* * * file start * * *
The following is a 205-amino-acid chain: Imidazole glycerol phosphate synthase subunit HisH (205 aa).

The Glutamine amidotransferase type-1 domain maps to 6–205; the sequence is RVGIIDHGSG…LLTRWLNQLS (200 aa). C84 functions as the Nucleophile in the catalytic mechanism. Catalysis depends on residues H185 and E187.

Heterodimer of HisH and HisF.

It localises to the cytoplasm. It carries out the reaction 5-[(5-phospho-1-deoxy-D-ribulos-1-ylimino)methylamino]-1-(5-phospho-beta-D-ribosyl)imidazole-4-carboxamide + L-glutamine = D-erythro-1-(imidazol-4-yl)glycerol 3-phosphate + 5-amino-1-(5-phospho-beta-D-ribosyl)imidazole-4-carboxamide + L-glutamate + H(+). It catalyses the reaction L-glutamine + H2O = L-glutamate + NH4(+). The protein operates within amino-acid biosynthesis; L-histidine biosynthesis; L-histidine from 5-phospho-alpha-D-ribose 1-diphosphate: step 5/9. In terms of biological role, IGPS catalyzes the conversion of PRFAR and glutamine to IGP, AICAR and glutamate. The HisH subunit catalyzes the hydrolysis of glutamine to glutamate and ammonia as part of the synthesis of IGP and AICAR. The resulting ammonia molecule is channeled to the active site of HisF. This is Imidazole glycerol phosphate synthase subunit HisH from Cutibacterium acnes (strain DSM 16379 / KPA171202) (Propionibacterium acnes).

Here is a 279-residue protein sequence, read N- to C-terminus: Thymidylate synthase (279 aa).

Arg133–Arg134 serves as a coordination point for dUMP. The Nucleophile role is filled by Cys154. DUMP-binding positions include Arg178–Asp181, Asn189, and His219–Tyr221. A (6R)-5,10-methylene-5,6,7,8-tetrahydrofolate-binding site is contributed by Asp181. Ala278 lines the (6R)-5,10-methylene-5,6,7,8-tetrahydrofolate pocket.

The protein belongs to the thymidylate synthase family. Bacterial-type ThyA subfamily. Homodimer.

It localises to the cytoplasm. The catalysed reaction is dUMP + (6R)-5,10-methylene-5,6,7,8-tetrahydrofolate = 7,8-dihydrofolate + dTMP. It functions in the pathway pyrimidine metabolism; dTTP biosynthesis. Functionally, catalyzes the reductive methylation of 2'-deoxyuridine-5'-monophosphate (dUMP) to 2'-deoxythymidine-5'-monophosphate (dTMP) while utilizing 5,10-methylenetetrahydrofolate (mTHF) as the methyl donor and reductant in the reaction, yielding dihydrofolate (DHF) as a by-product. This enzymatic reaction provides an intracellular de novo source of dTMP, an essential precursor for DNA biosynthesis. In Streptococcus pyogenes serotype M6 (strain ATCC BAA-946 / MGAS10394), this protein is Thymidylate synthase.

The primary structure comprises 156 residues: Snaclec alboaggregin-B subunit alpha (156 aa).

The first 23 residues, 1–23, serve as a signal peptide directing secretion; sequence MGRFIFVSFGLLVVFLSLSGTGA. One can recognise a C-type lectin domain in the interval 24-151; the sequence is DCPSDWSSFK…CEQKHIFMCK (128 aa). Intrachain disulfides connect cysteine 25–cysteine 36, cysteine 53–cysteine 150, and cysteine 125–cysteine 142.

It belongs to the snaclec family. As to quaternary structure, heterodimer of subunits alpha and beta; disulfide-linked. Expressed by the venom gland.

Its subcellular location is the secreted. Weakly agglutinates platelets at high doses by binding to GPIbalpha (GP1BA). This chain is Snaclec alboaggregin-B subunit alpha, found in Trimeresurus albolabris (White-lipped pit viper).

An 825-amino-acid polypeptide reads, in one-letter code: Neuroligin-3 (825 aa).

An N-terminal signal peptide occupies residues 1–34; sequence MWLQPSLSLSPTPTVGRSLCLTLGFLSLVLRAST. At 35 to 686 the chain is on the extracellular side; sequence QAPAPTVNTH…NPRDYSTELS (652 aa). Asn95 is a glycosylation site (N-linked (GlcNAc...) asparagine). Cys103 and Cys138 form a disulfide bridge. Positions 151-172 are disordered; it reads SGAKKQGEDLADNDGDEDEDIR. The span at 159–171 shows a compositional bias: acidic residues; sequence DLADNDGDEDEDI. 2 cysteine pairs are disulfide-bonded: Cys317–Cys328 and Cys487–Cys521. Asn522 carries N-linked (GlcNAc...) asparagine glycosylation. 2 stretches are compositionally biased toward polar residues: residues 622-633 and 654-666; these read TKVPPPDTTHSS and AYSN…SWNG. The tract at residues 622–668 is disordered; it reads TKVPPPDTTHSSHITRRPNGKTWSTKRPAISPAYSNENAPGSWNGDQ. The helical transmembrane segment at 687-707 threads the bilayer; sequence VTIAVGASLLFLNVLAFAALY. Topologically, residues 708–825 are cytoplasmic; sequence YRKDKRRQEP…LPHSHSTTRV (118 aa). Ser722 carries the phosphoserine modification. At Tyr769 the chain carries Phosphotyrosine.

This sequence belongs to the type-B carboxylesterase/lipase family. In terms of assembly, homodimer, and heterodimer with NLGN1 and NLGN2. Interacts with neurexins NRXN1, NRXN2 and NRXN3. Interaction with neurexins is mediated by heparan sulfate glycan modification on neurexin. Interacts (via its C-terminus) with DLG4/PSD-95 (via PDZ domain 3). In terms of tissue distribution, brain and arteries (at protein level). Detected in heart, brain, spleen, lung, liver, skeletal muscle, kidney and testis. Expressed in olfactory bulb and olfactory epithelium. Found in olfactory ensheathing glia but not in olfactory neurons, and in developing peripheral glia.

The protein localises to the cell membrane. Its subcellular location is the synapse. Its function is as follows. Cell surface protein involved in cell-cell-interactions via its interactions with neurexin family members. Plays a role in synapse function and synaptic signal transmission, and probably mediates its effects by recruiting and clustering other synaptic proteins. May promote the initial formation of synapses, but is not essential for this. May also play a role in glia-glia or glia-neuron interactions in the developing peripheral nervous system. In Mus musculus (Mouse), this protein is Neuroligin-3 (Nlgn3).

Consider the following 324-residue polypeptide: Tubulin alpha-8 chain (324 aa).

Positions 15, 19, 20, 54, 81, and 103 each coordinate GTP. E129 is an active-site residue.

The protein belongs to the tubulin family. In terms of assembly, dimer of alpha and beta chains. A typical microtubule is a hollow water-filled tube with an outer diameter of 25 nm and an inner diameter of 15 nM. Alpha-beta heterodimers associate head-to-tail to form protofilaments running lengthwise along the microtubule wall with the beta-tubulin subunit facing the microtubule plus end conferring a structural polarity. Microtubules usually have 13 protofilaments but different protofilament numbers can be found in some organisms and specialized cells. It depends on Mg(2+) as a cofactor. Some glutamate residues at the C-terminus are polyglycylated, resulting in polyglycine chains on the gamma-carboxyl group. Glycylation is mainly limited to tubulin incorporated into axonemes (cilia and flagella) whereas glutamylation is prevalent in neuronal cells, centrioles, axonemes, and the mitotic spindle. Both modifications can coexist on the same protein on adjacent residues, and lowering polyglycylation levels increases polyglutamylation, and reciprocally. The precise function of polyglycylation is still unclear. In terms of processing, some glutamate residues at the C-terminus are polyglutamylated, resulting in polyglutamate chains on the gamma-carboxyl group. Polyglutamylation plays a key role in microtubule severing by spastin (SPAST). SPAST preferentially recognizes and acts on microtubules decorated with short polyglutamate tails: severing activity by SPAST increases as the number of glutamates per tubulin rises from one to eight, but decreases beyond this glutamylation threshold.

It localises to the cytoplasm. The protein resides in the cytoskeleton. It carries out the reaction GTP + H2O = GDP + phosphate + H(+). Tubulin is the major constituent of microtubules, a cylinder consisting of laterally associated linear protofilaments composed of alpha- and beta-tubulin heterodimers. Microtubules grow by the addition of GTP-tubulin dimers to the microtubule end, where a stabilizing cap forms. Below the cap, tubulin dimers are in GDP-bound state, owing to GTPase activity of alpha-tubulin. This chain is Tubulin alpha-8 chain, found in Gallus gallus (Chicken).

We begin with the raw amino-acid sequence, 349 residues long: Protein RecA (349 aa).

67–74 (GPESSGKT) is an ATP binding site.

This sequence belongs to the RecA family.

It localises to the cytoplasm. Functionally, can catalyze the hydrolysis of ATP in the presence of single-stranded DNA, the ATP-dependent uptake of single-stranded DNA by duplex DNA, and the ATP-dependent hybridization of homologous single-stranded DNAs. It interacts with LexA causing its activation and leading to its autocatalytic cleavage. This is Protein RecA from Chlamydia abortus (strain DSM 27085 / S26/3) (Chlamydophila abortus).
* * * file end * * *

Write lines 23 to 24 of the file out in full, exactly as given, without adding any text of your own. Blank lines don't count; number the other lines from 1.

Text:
This sequence belongs to the RecA family.

It localises to the cytoplasm. Functionally, can catalyze the hydrolysis of ATP in the presence of single-stranded DNA, the ATP-dependent uptake of single-stranded DNA by duplex DNA, and the ATP-dependent hybridization of homologous single-stranded DNAs. It interacts with LexA causing its activation and leading to its autocatalytic cleavage. This is Protein RecA from Chlamydia abortus (strain DSM 27085 / S26/3) (Chlamydophila abortus).